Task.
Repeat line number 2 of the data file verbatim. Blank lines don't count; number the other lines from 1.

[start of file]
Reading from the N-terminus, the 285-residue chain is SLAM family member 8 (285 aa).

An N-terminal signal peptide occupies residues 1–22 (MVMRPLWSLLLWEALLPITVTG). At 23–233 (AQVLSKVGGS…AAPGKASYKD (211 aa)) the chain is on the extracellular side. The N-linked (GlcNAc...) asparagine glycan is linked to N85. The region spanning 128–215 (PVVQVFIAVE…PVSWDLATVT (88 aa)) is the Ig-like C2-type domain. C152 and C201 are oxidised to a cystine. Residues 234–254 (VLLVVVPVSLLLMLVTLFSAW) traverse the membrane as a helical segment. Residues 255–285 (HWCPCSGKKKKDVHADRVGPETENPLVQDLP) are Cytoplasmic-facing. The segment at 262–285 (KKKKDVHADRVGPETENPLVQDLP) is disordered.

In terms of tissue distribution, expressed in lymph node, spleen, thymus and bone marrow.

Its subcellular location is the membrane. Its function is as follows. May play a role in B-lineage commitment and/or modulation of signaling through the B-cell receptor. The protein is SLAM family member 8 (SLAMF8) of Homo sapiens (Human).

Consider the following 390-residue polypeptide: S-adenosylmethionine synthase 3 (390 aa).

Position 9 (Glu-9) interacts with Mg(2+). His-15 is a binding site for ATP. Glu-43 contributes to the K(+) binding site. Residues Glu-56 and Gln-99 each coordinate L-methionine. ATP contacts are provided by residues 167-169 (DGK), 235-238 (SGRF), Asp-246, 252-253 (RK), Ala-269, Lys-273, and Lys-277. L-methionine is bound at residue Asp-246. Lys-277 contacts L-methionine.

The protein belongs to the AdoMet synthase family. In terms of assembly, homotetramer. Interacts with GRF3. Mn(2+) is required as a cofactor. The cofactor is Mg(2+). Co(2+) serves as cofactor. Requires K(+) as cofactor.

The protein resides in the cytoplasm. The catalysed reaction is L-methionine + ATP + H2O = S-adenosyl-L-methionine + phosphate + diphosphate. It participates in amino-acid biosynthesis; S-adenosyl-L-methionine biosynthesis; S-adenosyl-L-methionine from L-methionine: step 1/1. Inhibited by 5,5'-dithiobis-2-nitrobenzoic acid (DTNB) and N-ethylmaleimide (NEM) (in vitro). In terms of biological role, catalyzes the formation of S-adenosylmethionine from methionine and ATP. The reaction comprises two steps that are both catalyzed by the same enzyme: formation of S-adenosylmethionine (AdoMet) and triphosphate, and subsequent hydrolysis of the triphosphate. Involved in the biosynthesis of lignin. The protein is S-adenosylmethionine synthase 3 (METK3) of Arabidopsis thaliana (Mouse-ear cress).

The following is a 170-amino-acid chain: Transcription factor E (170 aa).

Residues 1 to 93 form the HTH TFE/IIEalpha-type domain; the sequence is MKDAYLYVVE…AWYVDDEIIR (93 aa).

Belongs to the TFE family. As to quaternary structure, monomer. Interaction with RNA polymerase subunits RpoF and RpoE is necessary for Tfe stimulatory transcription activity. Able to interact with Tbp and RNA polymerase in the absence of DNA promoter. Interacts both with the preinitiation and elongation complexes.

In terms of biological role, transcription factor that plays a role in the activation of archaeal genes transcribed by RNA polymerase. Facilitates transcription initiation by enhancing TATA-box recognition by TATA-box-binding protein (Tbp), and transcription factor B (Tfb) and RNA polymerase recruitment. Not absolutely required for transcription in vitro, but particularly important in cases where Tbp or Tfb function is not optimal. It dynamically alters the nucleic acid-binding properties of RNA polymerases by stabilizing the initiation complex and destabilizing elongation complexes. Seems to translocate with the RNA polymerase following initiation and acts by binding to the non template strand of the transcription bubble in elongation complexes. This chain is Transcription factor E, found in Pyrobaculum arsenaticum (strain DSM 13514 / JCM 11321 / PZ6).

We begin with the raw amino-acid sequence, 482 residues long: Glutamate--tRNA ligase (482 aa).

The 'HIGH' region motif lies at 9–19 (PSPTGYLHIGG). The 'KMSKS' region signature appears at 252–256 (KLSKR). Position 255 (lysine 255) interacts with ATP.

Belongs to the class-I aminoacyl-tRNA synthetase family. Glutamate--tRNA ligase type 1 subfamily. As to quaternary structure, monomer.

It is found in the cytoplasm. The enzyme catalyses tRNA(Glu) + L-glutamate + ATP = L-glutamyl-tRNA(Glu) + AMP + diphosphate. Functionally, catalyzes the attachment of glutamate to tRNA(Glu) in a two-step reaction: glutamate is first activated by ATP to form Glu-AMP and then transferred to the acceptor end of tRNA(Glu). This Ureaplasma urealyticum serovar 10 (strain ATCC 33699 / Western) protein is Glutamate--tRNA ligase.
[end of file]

An N-terminal signal peptide occupies residues 1–22 (MVMRPLWSLLLWEALLPITVTG). At 23–233 (AQVLSKVGGS…AAPGKASYKD (211 aa)) the chain is on the extracellular side. The N-linked (GlcNAc...) asparagine glycan is linked to N85. The region spanning 128–215 (PVVQVFIAVE…PVSWDLATVT (88 aa)) is the Ig-like C2-type domain. C152 and C201 are oxidised to a cystine. Residues 234–254 (VLLVVVPVSLLLMLVTLFSAW) traverse the membrane as a helical segment. Residues 255–285 (HWCPCSGKKKKDVHADRVGPETENPLVQDLP) are Cytoplasmic-facing. The segment at 262–285 (KKKKDVHADRVGPETENPLVQDLP) is disordered.